Funerals have always served such a function. Millions lined the railway tracks from Washington to Illinois to see Abraham Lincoln’s casket pass by. Millions accompanied Mohandas Gandhi on his final journey, as a similar expression of deep identification with the deceased. Even the former president of the Confederacy Jefferson Davis attracted upon his death in 1889 one of the largest funeral processions ever held in the United States. Throngs of hundreds of thousands were drawn to the old senator-turned-rebel leader not because of his (paltry) achievements, but because he symbolized a historical experience with which many Southerners still identified.
Sharon was divisive, to be sure. He was found partly responsible for the Christian Phalangist massacre of Palestinian civilians in Sabra and Shatila. He was one of the greatest builders of West Bank settlements in Israel’s history. The right had plenty to dislike as well. Sharon was the defense minister who dismantled the Jewish settlements of the Sinai, and the prime minister who withdrew them from Gaza.
And he was loved, according to polls and endless accounts. In 2006, Sharon was the country’s new “Old Man,” the unassailable national grandfather, the grizzled veteran who defeated the terror waves of 2000-2004 and gave a shaken nation the sense that a sure hand was at the helm of national affairs.
But he didn’t represent any defined movement or ideology. Indeed, he was loved because he stood for the end of clear-cut narratives and camps that many Israelis felt had failed to give them security and peace. He won two elections on the implicit promise that he would not try to represent anything.
Sharon may have earned the gratitude of a nation, but his memory is clouded by the very post-ideological age he helped define. Everybody can find something to hate in his record, and it is hard to articulate the things for which Israelis were so grateful eight years ago – the end of terror, the end of the failed ideologies of right and left, the return to normalcy and economic prosperity.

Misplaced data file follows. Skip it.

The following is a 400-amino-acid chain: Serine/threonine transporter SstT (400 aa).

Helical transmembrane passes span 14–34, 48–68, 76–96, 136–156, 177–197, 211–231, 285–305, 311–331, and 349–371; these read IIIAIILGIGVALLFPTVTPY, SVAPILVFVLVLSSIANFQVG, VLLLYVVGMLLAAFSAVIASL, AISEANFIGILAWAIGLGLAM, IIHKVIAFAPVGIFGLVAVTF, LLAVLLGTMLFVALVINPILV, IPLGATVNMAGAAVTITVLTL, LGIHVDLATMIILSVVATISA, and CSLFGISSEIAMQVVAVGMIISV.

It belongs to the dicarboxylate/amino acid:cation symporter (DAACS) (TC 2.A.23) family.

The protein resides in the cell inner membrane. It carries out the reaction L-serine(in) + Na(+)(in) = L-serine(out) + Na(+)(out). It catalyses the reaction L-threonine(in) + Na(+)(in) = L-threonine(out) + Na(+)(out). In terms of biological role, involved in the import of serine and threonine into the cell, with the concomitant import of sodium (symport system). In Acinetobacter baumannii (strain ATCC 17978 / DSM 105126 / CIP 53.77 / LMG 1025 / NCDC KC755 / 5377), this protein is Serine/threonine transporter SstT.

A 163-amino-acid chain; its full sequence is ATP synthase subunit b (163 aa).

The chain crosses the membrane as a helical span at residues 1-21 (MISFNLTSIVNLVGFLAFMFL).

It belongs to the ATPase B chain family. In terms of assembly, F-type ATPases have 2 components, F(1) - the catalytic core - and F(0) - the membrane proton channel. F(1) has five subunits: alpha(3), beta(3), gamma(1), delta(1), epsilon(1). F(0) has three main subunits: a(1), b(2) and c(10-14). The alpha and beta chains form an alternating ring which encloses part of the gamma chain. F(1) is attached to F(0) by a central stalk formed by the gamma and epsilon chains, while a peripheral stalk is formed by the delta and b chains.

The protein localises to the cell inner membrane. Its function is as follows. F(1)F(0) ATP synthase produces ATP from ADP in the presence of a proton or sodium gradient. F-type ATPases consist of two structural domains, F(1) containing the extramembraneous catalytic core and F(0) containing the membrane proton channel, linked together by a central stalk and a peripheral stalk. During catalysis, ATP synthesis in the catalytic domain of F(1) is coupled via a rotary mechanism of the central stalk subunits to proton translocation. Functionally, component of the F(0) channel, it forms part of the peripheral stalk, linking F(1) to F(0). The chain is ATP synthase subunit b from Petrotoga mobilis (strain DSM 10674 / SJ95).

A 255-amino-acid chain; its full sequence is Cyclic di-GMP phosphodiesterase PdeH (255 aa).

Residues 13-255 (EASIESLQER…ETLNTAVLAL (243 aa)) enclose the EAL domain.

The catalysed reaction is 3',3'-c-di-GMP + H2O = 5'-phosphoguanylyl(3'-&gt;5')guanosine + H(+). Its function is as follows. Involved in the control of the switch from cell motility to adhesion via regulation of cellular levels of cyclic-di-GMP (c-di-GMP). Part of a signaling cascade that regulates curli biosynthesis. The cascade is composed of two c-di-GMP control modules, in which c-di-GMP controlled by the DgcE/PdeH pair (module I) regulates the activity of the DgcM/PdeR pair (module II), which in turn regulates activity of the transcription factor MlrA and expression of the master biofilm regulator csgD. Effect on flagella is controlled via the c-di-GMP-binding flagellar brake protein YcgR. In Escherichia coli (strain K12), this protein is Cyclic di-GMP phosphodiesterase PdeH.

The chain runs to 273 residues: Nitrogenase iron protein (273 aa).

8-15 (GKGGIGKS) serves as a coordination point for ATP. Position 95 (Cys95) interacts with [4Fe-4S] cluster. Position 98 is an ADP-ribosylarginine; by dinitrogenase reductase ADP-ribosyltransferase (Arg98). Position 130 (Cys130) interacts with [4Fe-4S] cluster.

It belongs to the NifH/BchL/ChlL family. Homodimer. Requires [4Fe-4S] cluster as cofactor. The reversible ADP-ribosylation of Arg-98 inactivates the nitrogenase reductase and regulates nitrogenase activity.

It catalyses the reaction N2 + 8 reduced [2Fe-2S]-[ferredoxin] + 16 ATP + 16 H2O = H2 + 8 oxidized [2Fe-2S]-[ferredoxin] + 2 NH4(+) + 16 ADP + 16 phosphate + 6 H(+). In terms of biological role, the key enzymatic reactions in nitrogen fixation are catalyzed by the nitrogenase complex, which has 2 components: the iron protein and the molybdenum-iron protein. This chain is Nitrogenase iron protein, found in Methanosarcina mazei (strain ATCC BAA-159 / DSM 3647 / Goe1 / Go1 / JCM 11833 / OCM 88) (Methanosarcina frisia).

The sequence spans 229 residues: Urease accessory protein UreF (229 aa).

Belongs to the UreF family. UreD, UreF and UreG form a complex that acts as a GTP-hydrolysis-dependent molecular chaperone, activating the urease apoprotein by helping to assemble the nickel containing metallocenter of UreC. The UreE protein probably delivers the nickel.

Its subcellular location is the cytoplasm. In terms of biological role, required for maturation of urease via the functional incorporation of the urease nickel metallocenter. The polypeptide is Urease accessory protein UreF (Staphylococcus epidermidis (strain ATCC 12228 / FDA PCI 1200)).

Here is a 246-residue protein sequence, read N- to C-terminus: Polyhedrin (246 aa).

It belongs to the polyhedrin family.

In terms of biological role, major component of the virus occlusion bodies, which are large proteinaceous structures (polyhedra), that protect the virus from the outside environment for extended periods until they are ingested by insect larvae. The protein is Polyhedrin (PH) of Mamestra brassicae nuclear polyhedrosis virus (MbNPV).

These are not small achievements, but nor are they memorable ones.
And so Sharon’s long-awaited passing is taking place with an uncharacteristic placidity. He didn’t die at the height of his power and popularity, but eight long, silent years later. And even in 2006, his popularity was not built on emotive, identity-forming political ideas, but on his very independence from them.
In his final public speech before leaving public service, Douglas MacArthur, one of America’s greatest and most controversial generals, recalled “one of the most popular barrack ballads” of his early days in the military, “which proclaimed most proudly that ‘old soldiers never die; they just fade away.’ And like the old soldier of that ballad, I now close my military career and just fade away, an old soldier who tried to do his duty as God gave him the light to see that duty.”
It would have been an exceedingly fitting epitaph for Ariel Sharon, Israel’s greatest field commander and one of its most controversial and beloved prime ministers, an old soldier who faded slowly away.